Diestel Finding Success with Composting


By Mike Morris, The Union Democrat, Sonora, CA

August 2009

Turkey manure, feathers and yard clippings are the basic ingredients in what has become a successful composting business for Diestel Turkey Ranch.

The company has been selling its Diestel Structured Compost for more than a year and next month plans to start stocking its new Diestel Root Force, which contains a higher-quality compost called humus that is known for growing strong, healthy plants.

Jason Diestel, Director of Sustainability for the turkey farm, said the compost is being used everywhere from small organic farms and vineyards in the foothills to orchard and almond farms in the Central Valley.

“It’s exciting to be able to help all the farmers in the area,” said Diestel, whose grandfather founded Diestel Turkey Ranch 60 years ago. His parents now run the business.

Larry Giles, who owns Sonora-area Red Earth Farm with his wife, Katie Johnson, said they’ve been using Diestel’s compost for more than a year.

“It’s working out wonderfully,” he said. “We tried several different composts from the valley and we just weren’t happy with the quality.”

Red Earth Farm consists of six acres of vegetables, fruits, flowers and herbs. Produce grown there is sold on Saturday mornings at the Sonora Certified Farmers Market.

Giles said he looks forward to trying the new Diestel Root Force this fall.

Diestel, 24, speaks both passionately and scientifically when discussing compost, or broken down organic matter that helps make plants grow and thrive.

His interest in the topic was sparked in 2006 while researching his senior project at California Polytechnic State University, San Luis Obispo. He graduated the following year with a degree in agriculture business and accounting.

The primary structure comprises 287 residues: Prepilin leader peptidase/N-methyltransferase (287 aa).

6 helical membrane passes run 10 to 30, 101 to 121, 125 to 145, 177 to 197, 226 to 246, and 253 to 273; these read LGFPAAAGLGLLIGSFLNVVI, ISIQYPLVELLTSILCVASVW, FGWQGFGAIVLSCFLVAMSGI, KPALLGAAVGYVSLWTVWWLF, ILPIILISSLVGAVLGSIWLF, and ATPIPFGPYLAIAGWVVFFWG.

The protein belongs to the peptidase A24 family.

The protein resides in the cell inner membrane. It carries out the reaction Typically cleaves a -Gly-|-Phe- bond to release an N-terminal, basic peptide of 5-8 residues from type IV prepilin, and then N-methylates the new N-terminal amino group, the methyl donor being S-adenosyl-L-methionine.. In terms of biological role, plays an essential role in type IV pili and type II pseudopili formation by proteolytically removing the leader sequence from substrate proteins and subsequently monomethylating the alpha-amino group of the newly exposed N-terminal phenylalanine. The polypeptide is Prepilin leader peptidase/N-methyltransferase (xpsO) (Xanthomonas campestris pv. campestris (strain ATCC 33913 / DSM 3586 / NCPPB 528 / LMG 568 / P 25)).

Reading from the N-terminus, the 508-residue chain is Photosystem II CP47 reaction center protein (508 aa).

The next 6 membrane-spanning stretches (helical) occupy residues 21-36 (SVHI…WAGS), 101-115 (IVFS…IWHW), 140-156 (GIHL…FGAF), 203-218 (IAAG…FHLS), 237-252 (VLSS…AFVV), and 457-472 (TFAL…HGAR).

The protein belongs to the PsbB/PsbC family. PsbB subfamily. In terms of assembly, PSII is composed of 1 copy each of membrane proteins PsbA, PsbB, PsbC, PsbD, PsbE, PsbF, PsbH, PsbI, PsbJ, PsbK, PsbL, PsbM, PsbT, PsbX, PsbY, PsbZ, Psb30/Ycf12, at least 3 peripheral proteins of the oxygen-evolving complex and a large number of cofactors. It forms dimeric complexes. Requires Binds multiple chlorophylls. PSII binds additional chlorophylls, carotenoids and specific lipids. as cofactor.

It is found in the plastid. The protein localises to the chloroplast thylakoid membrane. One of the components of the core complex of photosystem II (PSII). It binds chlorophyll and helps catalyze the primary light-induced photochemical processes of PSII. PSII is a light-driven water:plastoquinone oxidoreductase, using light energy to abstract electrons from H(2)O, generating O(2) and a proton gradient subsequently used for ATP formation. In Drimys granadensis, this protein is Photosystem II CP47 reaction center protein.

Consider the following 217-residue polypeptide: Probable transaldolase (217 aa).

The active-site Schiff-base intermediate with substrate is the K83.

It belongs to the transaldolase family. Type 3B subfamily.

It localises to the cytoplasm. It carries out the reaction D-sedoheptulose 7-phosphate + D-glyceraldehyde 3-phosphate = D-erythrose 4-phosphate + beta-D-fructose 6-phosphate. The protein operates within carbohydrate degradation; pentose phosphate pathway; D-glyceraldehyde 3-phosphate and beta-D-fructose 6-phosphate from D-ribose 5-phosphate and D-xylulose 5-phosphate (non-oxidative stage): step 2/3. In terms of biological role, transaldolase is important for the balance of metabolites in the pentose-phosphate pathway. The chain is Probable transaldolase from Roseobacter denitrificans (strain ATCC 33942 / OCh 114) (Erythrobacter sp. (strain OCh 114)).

Diestel spent half of last year in New Zealand studying with a company that specializes in biological farming and humus compost. “I went there to learn everything I could about farming and soil fertility,” he said.

Using his knowledge from college and New Zealand, he returned to his family’s farm to help craft a compost rich in minerals and nutrients.

When healthier fertilizer is used, healthier food will be grown, he said. “Our composting process is designed by observing how humus compost happens in nature,” he said, comparing the company’s new product to forest soil.

At Diestel’s composting site on La Grange Road, in western Tuolumne County, a machine turns the compost and monitors its moisture, oxygen and temperature—the three main components to successful compost, Diestel said. The process to create the compost takes eight to ten weeks.

Brice Station Vineyards, four miles east of Murphys on Highway 4, started using the compost this year on its seven acres of grapes.

“We have a beautiful crop,” said owner Stuart Mast.

Brice Station not only uses the compost, but sells it to Calaveras County residents. Diestel’s compost is also sold at Mountain Sage in Groveland and the company’s composting site.

Diestel views the company’s new business venture as much more than just creating compost.

“Really it’s about having an influence on agriculture in the world and eliminating farmers’ dependency on chemical fertilizers,” he said. “We can have an influence on healthier gardening and farming.”